The next piece is “Childhood.” Written in 2007 this is a soprano aria and an electronic track from an unfinished work-in-progress that explores autism. It shows that Cervetti, throughout his entire career, remains dedicated to composition as an intimate medium for a personal voice and a complex storyline. This more recent composition tells another personal story, this time of an anonymous individual. It is the aria of a mother whose daughter is diagnosed with Asperger’s Syndrome. A complicated family drama plays out across the piece with a masterful interplay of all the confusing and often contradictory emotions. The mother is forever touched by her darling child and love meets heartache, hope, disappointment, confusion and peace. “Childhood” was performed by soprano Julianne Borg, who brought a fluid and effortless performance, charming the audience with her warm vocals.

Madrigal III,” for two sopranos and a chamber ensemble, is the oldest piece on “Mortal Dreams” both physically and conceptually. Written four years earlier than “Four Fragments of Isadora,” it is based on a 15th-century poem “Solo un breve instante,” which considered the brevity of life and was written by Aztec poet-warrior ruler Nezahualcoyotl (1402-1472). Centered around a very tight tonal center, the minimalist duet is distinguished by restricted pitches and unique vocal interplay, mixing both modern and traditional baroque vocal schools and creating complex intertwined counterpoint lines for the two sopranos. Alena Hellerova and Eva Bennet lead the performance of “Madrigal III” with clear expression and impeccable technique.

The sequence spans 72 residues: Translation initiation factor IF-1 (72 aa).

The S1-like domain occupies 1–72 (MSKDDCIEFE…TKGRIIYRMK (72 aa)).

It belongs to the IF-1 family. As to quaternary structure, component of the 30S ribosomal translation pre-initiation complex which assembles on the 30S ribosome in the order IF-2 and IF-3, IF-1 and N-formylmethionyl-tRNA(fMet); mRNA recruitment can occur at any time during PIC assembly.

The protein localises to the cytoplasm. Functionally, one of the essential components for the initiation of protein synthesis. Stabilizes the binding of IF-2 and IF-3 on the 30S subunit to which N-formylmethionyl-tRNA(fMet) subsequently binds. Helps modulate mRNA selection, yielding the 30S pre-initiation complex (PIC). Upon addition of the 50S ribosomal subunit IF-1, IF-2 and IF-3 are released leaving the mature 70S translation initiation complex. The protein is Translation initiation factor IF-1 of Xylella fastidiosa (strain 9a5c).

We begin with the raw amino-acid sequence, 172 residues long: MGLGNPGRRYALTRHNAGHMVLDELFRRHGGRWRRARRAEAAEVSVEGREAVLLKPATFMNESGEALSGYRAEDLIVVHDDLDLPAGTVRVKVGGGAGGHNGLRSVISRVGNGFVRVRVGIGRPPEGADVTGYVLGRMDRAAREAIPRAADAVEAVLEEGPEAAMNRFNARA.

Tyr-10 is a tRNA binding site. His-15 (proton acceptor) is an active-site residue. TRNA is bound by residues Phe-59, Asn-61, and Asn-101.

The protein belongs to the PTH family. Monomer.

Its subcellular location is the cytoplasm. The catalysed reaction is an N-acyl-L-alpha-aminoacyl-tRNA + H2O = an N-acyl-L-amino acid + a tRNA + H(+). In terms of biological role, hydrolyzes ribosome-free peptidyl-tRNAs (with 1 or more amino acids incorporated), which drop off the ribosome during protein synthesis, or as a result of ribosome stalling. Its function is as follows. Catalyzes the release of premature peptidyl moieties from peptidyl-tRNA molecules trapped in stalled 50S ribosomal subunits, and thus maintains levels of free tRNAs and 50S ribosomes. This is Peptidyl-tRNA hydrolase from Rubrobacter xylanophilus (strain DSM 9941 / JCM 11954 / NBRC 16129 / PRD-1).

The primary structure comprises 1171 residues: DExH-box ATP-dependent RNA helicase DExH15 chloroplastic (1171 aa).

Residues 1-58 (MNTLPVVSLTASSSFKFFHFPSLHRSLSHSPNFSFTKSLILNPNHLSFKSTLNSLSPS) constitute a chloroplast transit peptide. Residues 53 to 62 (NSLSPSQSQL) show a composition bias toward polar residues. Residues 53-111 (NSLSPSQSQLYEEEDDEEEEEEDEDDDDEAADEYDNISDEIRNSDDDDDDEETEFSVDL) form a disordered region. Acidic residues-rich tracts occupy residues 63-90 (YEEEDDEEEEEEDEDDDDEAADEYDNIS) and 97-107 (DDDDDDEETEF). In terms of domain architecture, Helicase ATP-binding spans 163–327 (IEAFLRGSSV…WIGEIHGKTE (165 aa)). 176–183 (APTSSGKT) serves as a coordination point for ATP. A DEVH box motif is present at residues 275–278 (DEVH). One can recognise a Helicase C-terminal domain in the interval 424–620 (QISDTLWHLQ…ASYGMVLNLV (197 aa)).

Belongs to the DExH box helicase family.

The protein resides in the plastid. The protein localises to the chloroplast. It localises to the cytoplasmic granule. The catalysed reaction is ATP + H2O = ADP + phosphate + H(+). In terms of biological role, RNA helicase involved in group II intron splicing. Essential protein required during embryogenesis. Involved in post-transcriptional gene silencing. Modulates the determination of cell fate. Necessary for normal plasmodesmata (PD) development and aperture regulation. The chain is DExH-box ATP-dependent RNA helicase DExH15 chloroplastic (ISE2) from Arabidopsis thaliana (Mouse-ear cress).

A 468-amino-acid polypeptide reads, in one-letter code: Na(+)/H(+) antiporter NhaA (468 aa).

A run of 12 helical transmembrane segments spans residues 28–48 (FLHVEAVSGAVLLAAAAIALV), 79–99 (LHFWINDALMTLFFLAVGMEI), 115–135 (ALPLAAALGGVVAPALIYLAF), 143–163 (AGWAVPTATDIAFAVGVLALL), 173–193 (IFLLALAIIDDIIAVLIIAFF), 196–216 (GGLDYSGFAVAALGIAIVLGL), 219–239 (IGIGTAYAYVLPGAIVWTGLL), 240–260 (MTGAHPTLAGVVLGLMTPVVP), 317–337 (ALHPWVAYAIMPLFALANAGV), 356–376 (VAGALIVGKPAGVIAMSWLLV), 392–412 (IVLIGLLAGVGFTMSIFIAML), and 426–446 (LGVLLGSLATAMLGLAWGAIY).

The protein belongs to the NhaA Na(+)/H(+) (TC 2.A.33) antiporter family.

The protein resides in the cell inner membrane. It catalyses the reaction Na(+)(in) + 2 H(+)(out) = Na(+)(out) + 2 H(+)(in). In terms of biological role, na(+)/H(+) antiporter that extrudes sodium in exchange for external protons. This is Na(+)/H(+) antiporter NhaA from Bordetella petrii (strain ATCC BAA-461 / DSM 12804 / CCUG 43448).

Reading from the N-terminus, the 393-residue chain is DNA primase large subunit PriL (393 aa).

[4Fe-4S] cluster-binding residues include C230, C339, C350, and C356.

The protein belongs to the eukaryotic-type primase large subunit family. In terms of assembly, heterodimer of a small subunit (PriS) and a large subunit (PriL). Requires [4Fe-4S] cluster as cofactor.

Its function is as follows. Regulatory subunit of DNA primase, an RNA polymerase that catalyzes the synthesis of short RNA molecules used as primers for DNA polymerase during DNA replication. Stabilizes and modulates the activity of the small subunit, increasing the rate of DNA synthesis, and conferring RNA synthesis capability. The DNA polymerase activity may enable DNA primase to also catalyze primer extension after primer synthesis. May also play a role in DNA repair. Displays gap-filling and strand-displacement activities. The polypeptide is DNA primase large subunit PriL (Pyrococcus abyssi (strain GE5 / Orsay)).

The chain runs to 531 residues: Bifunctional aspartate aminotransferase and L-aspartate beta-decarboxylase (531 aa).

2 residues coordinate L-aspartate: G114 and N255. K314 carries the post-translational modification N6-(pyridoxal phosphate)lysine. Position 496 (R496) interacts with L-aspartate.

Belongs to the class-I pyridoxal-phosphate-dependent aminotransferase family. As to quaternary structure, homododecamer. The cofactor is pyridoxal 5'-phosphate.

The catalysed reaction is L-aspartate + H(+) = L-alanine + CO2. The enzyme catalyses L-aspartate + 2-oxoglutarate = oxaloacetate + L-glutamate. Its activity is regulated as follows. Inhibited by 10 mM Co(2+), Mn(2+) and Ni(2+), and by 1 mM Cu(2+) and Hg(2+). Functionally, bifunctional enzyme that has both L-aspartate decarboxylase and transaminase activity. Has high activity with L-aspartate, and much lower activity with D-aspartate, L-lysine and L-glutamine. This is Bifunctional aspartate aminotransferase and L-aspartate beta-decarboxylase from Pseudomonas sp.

Since Cervetti has consistently created electronic works at the Columbia-Princeton Electronic Center in New York City, the final track of this CD is not all that unexpected. Since Cervetti’s unconventional music is never too far away from social issues and current politics, his newly-created socio-political monologue “That Feeling of Power,” for modified voice and electronics, works as a powerful closing out of the album. It reflects on the tense current political situation from a perspective of thinly-veiled hegemony and the hypnotic prospect of wielding power.

“Mortal Dreams” is proof that Sergio Cervetti, known for his unique approach to contemporary music, is still creating with as active a mind and as open a heart as ever. This CD lurks in the transitory realm of dreams, hopes, desires and secret fantasies, presenting pieces from both Cervetti’s early and late artistic periods with distinct vocal elements hinting at the inner impressions, personal fantasies and private thoughts of passionate people’s minds. It is captivating to see the inner worlds of four distinct situations captured and immortalized by music.